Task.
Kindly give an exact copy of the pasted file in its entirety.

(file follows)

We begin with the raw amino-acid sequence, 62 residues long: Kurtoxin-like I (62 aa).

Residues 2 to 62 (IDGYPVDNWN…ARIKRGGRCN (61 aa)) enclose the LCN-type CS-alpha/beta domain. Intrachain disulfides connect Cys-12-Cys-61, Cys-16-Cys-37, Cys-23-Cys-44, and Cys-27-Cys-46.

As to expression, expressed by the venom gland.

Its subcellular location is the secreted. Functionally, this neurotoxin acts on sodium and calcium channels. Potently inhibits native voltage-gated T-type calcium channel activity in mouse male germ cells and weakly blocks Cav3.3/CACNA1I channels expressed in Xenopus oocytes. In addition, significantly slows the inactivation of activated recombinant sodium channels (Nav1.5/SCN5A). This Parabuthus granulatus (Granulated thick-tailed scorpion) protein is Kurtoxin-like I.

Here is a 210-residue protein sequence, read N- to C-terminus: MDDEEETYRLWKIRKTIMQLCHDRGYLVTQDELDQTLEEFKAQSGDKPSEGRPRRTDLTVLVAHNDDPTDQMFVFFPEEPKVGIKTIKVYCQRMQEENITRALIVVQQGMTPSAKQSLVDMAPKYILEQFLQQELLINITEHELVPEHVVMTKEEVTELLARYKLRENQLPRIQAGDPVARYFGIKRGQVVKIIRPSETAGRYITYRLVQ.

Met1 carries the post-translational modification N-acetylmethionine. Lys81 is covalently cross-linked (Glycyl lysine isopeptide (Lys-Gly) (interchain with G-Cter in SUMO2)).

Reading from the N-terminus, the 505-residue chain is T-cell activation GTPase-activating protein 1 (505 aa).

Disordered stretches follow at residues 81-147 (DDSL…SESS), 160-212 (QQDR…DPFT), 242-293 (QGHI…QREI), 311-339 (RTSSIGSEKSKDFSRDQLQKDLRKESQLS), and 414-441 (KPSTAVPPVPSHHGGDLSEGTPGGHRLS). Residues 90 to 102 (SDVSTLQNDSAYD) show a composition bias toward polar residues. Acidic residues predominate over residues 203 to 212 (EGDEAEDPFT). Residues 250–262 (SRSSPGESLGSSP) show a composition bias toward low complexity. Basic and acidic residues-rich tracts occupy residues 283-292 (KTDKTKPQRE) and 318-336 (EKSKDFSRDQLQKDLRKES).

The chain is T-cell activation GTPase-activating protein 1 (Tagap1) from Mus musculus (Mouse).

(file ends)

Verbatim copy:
We begin with the raw amino-acid sequence, 62 residues long: Kurtoxin-like I (62 aa).

Residues 2 to 62 (IDGYPVDNWN…ARIKRGGRCN (61 aa)) enclose the LCN-type CS-alpha/beta domain. Intrachain disulfides connect Cys-12-Cys-61, Cys-16-Cys-37, Cys-23-Cys-44, and Cys-27-Cys-46.

As to expression, expressed by the venom gland.

Its subcellular location is the secreted. Functionally, this neurotoxin acts on sodium and calcium channels. Potently inhibits native voltage-gated T-type calcium channel activity in mouse male germ cells and weakly blocks Cav3.3/CACNA1I channels expressed in Xenopus oocytes. In addition, significantly slows the inactivation of activated recombinant sodium channels (Nav1.5/SCN5A). This Parabuthus granulatus (Granulated thick-tailed scorpion) protein is Kurtoxin-like I.

Here is a 210-residue protein sequence, read N- to C-terminus: MDDEEETYRLWKIRKTIMQLCHDRGYLVTQDELDQTLEEFKAQSGDKPSEGRPRRTDLTVLVAHNDDPTDQMFVFFPEEPKVGIKTIKVYCQRMQEENITRALIVVQQGMTPSAKQSLVDMAPKYILEQFLQQELLINITEHELVPEHVVMTKEEVTELLARYKLRENQLPRIQAGDPVARYFGIKRGQVVKIIRPSETAGRYITYRLVQ.

Met1 carries the post-translational modification N-acetylmethionine. Lys81 is covalently cross-linked (Glycyl lysine isopeptide (Lys-Gly) (interchain with G-Cter in SUMO2)).

Reading from the N-terminus, the 505-residue chain is T-cell activation GTPase-activating protein 1 (505 aa).

Disordered stretches follow at residues 81-147 (DDSL…SESS), 160-212 (QQDR…DPFT), 242-293 (QGHI…QREI), 311-339 (RTSSIGSEKSKDFSRDQLQKDLRKESQLS), and 414-441 (KPSTAVPPVPSHHGGDLSEGTPGGHRLS). Residues 90 to 102 (SDVSTLQNDSAYD) show a composition bias toward polar residues. Acidic residues predominate over residues 203 to 212 (EGDEAEDPFT). Residues 250–262 (SRSSPGESLGSSP) show a composition bias toward low complexity. Basic and acidic residues-rich tracts occupy residues 283-292 (KTDKTKPQRE) and 318-336 (EKSKDFSRDQLQKDLRKES).

The chain is T-cell activation GTPase-activating protein 1 (Tagap1) from Mus musculus (Mouse).